ATLANTA - A car accident, fall or heart attack. You never know when an emergency will hit. Surviving the tragedy is often followed by another – this one financial.
Most of us now have health insurance, but that doesn’t always mean a person is covered.
Danny and Linda Postell checked with their doctor and hospital before their son Luke was born to make sure they were both still part of their health insurance network. The Postells had used the services three years earlier when their son Jack was born.
Everything seemed alright until Linda’s water broke three weeks before her due date. She was rushed into surgery. Her son was not breathing at birth.
Luke is a perfectly healthy and happy toddler now, but before coming home, he had to spend nearly two weeks in the Neonatal Intensive Care Unit before coming home.
“It was really tough. He was only there 12 days but it seemed like forever,” said Linda.
As unexpected as the complications with Luke’s birth, were the medical bills. Turns out, the specialist that treated Luke in the NICU was a contract employee and not a part of their network.
“They use him for all their services, but he doesn’t work for that hospital. Yet he’s overseeing all the care for your NICU or specialized care,” said Danny, amazed that this was how the medical system worked.
It happens all the time, usually with contracted employees, from specialists to surgical assistants.
“That could be an anesthesiologist group, it could be radiologists that read MRI’s or CT scans. It can be pathology groups that do lab work,” said Beth Stephens, the Health Access Program Director for Georgia Watch, a consumer advocacy group.
Not only do patient’s get stuck paying a higher co-pay because the provider is out of network, but for many the payment will count against a different deductible. There is also the problem with balance billing. In-network providers agree to perform the service for a pre-set price. Out-of-network providers have no such deal. That means patients are on the hook for a much larger bill.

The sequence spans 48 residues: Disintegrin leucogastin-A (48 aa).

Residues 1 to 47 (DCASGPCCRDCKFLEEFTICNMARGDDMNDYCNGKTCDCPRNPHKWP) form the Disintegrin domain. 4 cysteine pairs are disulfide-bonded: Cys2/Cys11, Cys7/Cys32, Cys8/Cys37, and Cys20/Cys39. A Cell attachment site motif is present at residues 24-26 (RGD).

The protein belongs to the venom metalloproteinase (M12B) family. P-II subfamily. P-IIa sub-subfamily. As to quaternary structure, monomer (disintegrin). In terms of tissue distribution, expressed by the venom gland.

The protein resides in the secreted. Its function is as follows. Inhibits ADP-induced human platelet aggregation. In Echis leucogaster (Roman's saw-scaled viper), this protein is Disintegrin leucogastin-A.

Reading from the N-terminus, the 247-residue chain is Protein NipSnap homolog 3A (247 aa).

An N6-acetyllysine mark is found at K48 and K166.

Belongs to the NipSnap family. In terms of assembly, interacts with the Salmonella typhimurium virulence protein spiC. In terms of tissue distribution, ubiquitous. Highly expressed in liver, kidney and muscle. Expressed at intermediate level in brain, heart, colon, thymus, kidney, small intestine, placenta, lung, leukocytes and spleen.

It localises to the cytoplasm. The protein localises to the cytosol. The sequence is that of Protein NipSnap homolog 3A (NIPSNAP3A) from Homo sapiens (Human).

For the Postell’s that unexpected charge initially added up to more than $4200. They want to know why no one at the hospital said anything to them when they crossed that invisible line between covered and not covered care.
“Is there a line, is there a point where you do cross that line that you tell us? Or is that ignorance on our part because we don’t ask?”
Even if you do ask, many hospitals and doctors are hesitant to answer and if you’re rushed in for care – there's no time.
A survey by Consumer Reports says 41-percent of Georgia residents have found a surprise medical bill in the past two years.
“Medical debt is the leading cause of bankruptcy,” said Stephens. “(It) can be devastating to a family. I mean thousands of dollars of unexpected medical costs in a year can really have an impact to afford other necessary items.”
This year Senator Renee Unterman introduced one bill to address the problem – and another to study it. While nine states have passed some kind of surprise medical billing protection for patients, Georgia lawmakers will only commit to looking further at the issue. (see map) On a federal level, Congressman John Lewis is co-sponsoring a bill titled “End Surprise Medical Billing.” It has yet to make it out of committee.
“Common sense isn’t common anymore, as much. Things I would have thought would be handled and taken care of, it almost seems why not?” questioned Postell.
Surprise medical billing is not new, but Stephens says it is certainly getting more attention right now. She believes that’s because under the Affordable Care Act, more people have insurance. Combine that with the shift to high deductible plans and more people are giving these statements a close look.
Georgia’s Department of Insurance recommends patients researching an upcoming procedure take a photo of their directory, showing that the doctor and hospital are in their health insurance network. Obtain prior authorization in writing for the medical service. Before paying a balance bill, contact your health plan and the provider to see if either will help resolve the bill. If that doesn’t work, you can file a complaint with the Department of Insurance by going to www.oci.ga.gov or by calling 404-656-2070.
Beth Stephens of Georgia Watch took part in a Facebook Live chat to answer questions from viewers. Watch the discussion below (you may want to turn the volume up on your computer):